On October 14, the capture by separatists of assistant pastor of the Church “Good News” Serhiy Saykov and his 14-year-old son Daniel in Krasnodon Luhansk region was reported. They were released after 4 days of brutal interrogation on suspicion of spying for Ukrainian army. After that, the family was forced to leave Luhansk region for western Ukraine.
These facts attesttargeted religious persecution in the separatist-controlled territory in eastern Ukraine. These unbearable conditions for religious practice endanger the lives and health of many priests and believers.
Religious oppression is exerted in the Crimean peninsula occupied by Russia.
According to official statistics of the Ministry of Culture of Ukraine, in early 2014 in Crimea,there were 2083 religious organizations, which in 1409 had the status of legal entities and 674 enjoyed the right of religious activity without state registration. In the city of Sevastopol there are 137 more registered religious organizations.
Under various pretexts, such as combating extremism, the occupation authorities of Crimea persecute people belonging to the pro-Ukrainian religious organizations. The Russian legislation on the activities of religious organizations and combating extremism was the basis for searching the believers and religious communities to ban religious literature, to requirere-registration of all religious communities. Russian authorities are trying in different ways to subjugate Ukrainian religious communities of Crimea to Russian religious centers.
Perhaps the most egregious case occurred on March 15, 2014, when the Greek Catholic priest Mykola Kvych was illegally arrested by the Crimean authorities directly in the parish of the church of the Assumption in Sevastopol during communication with parishioners. This was accompanied by a deliberate desecration of the temple and shrines, further illegal actions towards the priest, violence, searches of private apartments, interrogation for 8 hours with elements of torture.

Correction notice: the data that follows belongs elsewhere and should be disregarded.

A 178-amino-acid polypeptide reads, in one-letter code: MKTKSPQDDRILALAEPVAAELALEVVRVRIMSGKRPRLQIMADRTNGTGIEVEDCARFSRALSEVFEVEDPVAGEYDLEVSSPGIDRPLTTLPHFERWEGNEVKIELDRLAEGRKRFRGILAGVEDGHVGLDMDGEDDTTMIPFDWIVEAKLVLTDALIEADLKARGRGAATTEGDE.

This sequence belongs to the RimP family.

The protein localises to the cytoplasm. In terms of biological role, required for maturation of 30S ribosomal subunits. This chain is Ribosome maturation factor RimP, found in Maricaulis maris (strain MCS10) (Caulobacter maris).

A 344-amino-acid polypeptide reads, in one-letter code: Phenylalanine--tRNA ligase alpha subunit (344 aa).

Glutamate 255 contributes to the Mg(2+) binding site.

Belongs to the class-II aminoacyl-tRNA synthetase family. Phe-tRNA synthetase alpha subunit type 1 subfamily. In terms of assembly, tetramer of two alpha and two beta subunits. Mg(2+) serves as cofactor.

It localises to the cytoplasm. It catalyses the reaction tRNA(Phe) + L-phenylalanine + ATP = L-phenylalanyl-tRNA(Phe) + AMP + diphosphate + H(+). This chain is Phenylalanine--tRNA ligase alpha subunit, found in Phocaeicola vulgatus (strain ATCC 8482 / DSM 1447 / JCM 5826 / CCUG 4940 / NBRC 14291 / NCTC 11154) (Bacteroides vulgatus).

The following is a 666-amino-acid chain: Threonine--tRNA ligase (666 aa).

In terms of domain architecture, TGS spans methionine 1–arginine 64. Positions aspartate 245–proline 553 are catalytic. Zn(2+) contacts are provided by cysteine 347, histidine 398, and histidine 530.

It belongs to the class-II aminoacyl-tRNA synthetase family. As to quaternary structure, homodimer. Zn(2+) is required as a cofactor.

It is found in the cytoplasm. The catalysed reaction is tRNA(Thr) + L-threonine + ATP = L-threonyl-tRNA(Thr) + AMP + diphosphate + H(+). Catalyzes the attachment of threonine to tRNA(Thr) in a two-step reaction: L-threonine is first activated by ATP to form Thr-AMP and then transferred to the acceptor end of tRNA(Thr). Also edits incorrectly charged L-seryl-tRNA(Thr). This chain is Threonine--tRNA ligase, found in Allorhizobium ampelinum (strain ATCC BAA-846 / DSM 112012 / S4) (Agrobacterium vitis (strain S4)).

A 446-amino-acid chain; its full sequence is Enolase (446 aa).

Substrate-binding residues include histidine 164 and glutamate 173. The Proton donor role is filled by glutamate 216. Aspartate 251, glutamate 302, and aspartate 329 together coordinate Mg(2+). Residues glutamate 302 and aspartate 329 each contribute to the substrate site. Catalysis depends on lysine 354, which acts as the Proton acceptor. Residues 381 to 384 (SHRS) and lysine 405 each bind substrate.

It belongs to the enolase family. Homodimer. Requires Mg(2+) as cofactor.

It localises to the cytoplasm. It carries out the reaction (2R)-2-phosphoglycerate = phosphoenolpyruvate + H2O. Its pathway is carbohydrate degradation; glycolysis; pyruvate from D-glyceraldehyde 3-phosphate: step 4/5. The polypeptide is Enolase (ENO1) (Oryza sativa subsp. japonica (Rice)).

Mykola Kvych endured death threats because of his denominational affiliation and communication and in connection with Ukrainian language that he was forbidden to use during the interrogation.The priest faced the prospect of being sentenced to 15 years' imprisonment under the law on false charges of extremism. For these reasons, on March 16, he was forced to leave Crimea.
Because of this kind of threat and the increasingly spreading athmosphere of hatred to pro-Ukrainian religious communities, all priests of the UGCC in March had to take their families to safety outside the Crimea. Similar challenges faced the priests of the Roman Catholic Church, the Ukrainian Orthodox Church - Kyiv Patriarchate, and others.
Soon Archbishop Klyment of the Crimean Diocese of the Kyiv Patriarchate reportedthe violation by the authorities of Crimea of prior written guarantees of religious freedom. It was a promise of immunity to the Kyiv Patriarchate parishes in Crimea, granted by notorious terrorist Girkin (Strelkov),who had been in charge of the security sector on te peninsula before te seizure of Slovyansk.
In particular, on April 13,te temple of the Intercession of the Mother of God church in the village of Perevalne was actually withdrawn from the Kyiv Patriarchate. Since April 21, the Russian military, who took guard of the training unit of the Naval Forces of Ukraine in Sevastopol, banned access to the temple of the Holy Martyr Clement of Rome and its rector and parishioners.
In addition, the Crimean authorities adopted a ruling to raise an incredible level of rent for the UOC-KP for the use of the Cathedral of St. Volodymyr and Princess Olga in Simferopol.